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Lunch » Tags » Books » Reviews » The Madonnas of Leningrad » User review

Poignant, but lacks depth....

  • Jan 4, 2007
  • by
Rating:
+1
This is, as the other reviewers have so wel pointed out, a remarkable story of great love - of art, of family, and of survival at a time when it seemed nothing would survive - no decency, no beauty, and definitely not human beings besieged in the midst of a horrendous war.

Later we find our heroine equally besieged, by the unforgiving terrors of alzheimer's disease, as she struggles to remember family, friends, and at times who she is. All of this is premise for an unforgettable story.

However, I would have liked it to be longer. I would have liked to have known more of our heroes before the novel quickly descended into the horror of their situation. I would have liked there to have been more description of the physical nature of the Hermitage, and the many treasures that it holds. I guess I would have liked, well.... just more.

THis is indeed a lovely novel, and I imagine that there are many, many stories like this that are as unknown to us as they were to the families of the main characters. I guess my point is this novel is merely a taste of their story, and I wanted it to be so much more.

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More The Madonnas of Leningrad reviews
review by . October 17, 2010
War is undoubtedly hell but it is a particularly poignant cruelty when it is waged on civilians - men, women and children alike - as it was during the 900 days of the Nazi's bitter siege of Leningrad in 1941. Marina Anatolyevna Krasnova remembers her time as a young girl in a bitterly cold war torn city in astonishingly vivid detail. A former tour guide of the now renowned Hermitage Museum, she has mentally preserved the details of every room and every painting in the museum in her mind's …
Quick Tip by . October 17, 2010
Two poetic and evocative stories about a young girl's struggles in war torn Leningrad during the Nazi's siege in WW II and her subsequent present day struggles with the ravages of Alzheimer's disease. At once heartwarming and heartbreaking.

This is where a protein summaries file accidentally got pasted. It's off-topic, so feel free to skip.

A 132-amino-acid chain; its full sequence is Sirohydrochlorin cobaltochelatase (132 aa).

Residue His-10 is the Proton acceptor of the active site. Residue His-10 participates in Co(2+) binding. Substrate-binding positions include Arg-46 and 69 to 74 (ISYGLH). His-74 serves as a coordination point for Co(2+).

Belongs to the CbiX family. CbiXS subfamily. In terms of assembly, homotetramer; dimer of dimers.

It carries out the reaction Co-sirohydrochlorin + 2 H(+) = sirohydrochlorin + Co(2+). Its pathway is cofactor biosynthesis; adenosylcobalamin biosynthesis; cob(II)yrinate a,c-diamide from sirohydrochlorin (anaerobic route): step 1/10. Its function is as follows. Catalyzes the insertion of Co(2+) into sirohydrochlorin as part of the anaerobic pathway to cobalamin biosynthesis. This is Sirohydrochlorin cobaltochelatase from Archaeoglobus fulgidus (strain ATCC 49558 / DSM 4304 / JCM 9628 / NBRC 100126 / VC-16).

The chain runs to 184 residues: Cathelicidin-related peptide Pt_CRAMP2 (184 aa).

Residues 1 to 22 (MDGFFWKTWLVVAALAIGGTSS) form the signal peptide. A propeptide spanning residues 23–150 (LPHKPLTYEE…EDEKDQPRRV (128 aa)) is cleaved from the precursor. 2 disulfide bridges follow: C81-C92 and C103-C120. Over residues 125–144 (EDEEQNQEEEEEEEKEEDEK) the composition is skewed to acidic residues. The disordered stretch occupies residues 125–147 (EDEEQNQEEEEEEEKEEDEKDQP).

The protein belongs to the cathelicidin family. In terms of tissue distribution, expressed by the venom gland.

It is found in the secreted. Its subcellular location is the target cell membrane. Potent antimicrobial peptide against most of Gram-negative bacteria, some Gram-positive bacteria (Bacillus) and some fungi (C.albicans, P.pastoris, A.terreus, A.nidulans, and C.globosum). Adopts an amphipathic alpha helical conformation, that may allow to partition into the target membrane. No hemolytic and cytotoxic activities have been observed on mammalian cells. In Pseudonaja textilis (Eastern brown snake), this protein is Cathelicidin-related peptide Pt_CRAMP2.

review by . February 26, 2006
The Madonnas of Leningrad is the poignant story of Marina, who survived the Siege of Leningrad during the Second World War. The novel tells the story of how Marina memorized all the works of art in The Hermitage Art Gallery after they had been evacuated from the museum; she would walk the halls as a mission to not forget the beauty in the hopes that one day they would return. Set during the deprivation and devastation of the times, Dean brings to life the artwork amid Marina's personal story of …
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Russian emigré Marina Buriakov, 82, is preparing for her granddaughter's wedding near Seattle while fighting a losing battle against Alzheimer's. Stuggling to remember whom Katie is marrying (and indeed that there is to be a marriage at all), Marina does remember her youth as a Hermitage Museum docent as the siege of Leningrad began; it is into these memories that she disappears. After frantic packing, the Hermitage's collection is transported to a safe hiding place until the end of the war. The museum staff and their families remain, wintering (all 2,000 of them) in the Hermitage basement to avoid bombs and marauding soldiers. Marina, using the technique of a fellow docent, memorizes favorite Hermitage works; these memories, beautifully interspersed, are especially vibrant. Dean, making her debut, weaves Marina's past and present together effortlessly. The dialogue around Marina's forgetfulness is extremely well done, and the Hermitage material has depth. Although none of the characters emerges particularly vividly (Marina included), memory, the hopes one pins on it and the letting go one must do around it all take on real poignancy, giving the story a satisfying fullness.
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Details

ISBN-10: 0060825308
ISBN-13: 978-0060825300
Author: Debra Dean
Publisher: William Morrow

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